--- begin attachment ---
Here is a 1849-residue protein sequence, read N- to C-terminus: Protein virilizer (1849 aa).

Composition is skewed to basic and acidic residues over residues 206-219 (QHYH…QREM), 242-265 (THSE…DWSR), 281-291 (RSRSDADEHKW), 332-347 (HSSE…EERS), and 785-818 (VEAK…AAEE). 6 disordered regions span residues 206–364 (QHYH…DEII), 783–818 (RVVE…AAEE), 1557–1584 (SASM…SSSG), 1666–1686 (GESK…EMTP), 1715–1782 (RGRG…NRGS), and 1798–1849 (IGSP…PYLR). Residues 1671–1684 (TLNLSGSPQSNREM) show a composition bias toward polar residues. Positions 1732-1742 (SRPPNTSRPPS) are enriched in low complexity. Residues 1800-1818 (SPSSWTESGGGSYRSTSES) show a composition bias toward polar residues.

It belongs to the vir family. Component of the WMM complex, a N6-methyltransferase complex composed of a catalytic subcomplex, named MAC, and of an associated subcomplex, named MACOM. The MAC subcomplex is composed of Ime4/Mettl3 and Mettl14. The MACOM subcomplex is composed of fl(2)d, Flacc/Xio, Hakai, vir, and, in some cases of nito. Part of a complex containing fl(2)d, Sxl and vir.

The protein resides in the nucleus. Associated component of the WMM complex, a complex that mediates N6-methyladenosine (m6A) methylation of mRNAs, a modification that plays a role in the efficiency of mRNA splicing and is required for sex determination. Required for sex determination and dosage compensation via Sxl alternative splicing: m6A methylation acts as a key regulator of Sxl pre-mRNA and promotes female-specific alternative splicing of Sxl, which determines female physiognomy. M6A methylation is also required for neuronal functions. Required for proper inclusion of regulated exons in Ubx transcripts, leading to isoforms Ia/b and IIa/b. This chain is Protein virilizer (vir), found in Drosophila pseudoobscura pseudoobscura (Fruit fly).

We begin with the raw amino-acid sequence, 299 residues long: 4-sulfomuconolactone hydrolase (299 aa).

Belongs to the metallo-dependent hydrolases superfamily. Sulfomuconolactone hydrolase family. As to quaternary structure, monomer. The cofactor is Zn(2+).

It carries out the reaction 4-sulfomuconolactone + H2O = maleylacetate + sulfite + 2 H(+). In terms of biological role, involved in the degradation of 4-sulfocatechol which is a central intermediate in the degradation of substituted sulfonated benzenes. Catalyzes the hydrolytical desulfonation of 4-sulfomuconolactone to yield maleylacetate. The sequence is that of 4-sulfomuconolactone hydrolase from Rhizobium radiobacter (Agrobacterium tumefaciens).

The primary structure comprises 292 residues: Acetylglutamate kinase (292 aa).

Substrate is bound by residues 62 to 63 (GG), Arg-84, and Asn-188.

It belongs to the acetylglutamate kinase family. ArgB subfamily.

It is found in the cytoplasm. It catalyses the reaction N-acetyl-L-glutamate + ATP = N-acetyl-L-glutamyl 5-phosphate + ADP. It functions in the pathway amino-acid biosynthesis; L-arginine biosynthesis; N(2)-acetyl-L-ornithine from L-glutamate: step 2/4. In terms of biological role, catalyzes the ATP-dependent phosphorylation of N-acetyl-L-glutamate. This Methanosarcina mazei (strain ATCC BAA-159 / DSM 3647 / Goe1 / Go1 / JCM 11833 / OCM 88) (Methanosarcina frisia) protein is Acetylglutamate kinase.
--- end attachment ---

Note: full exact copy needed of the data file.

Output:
Here is a 1849-residue protein sequence, read N- to C-terminus: Protein virilizer (1849 aa).

Composition is skewed to basic and acidic residues over residues 206-219 (QHYH…QREM), 242-265 (THSE…DWSR), 281-291 (RSRSDADEHKW), 332-347 (HSSE…EERS), and 785-818 (VEAK…AAEE). 6 disordered regions span residues 206–364 (QHYH…DEII), 783–818 (RVVE…AAEE), 1557–1584 (SASM…SSSG), 1666–1686 (GESK…EMTP), 1715–1782 (RGRG…NRGS), and 1798–1849 (IGSP…PYLR). Residues 1671–1684 (TLNLSGSPQSNREM) show a composition bias toward polar residues. Positions 1732-1742 (SRPPNTSRPPS) are enriched in low complexity. Residues 1800-1818 (SPSSWTESGGGSYRSTSES) show a composition bias toward polar residues.

It belongs to the vir family. Component of the WMM complex, a N6-methyltransferase complex composed of a catalytic subcomplex, named MAC, and of an associated subcomplex, named MACOM. The MAC subcomplex is composed of Ime4/Mettl3 and Mettl14. The MACOM subcomplex is composed of fl(2)d, Flacc/Xio, Hakai, vir, and, in some cases of nito. Part of a complex containing fl(2)d, Sxl and vir.

The protein resides in the nucleus. Associated component of the WMM complex, a complex that mediates N6-methyladenosine (m6A) methylation of mRNAs, a modification that plays a role in the efficiency of mRNA splicing and is required for sex determination. Required for sex determination and dosage compensation via Sxl alternative splicing: m6A methylation acts as a key regulator of Sxl pre-mRNA and promotes female-specific alternative splicing of Sxl, which determines female physiognomy. M6A methylation is also required for neuronal functions. Required for proper inclusion of regulated exons in Ubx transcripts, leading to isoforms Ia/b and IIa/b. This chain is Protein virilizer (vir), found in Drosophila pseudoobscura pseudoobscura (Fruit fly).

We begin with the raw amino-acid sequence, 299 residues long: 4-sulfomuconolactone hydrolase (299 aa).

Belongs to the metallo-dependent hydrolases superfamily. Sulfomuconolactone hydrolase family. As to quaternary structure, monomer. The cofactor is Zn(2+).

It carries out the reaction 4-sulfomuconolactone + H2O = maleylacetate + sulfite + 2 H(+). In terms of biological role, involved in the degradation of 4-sulfocatechol which is a central intermediate in the degradation of substituted sulfonated benzenes. Catalyzes the hydrolytical desulfonation of 4-sulfomuconolactone to yield maleylacetate. The sequence is that of 4-sulfomuconolactone hydrolase from Rhizobium radiobacter (Agrobacterium tumefaciens).

The primary structure comprises 292 residues: Acetylglutamate kinase (292 aa).

Substrate is bound by residues 62 to 63 (GG), Arg-84, and Asn-188.

It belongs to the acetylglutamate kinase family. ArgB subfamily.

It is found in the cytoplasm. It catalyses the reaction N-acetyl-L-glutamate + ATP = N-acetyl-L-glutamyl 5-phosphate + ADP. It functions in the pathway amino-acid biosynthesis; L-arginine biosynthesis; N(2)-acetyl-L-ornithine from L-glutamate: step 2/4. In terms of biological role, catalyzes the ATP-dependent phosphorylation of N-acetyl-L-glutamate. This Methanosarcina mazei (strain ATCC BAA-159 / DSM 3647 / Goe1 / Go1 / JCM 11833 / OCM 88) (Methanosarcina frisia) protein is Acetylglutamate kinase.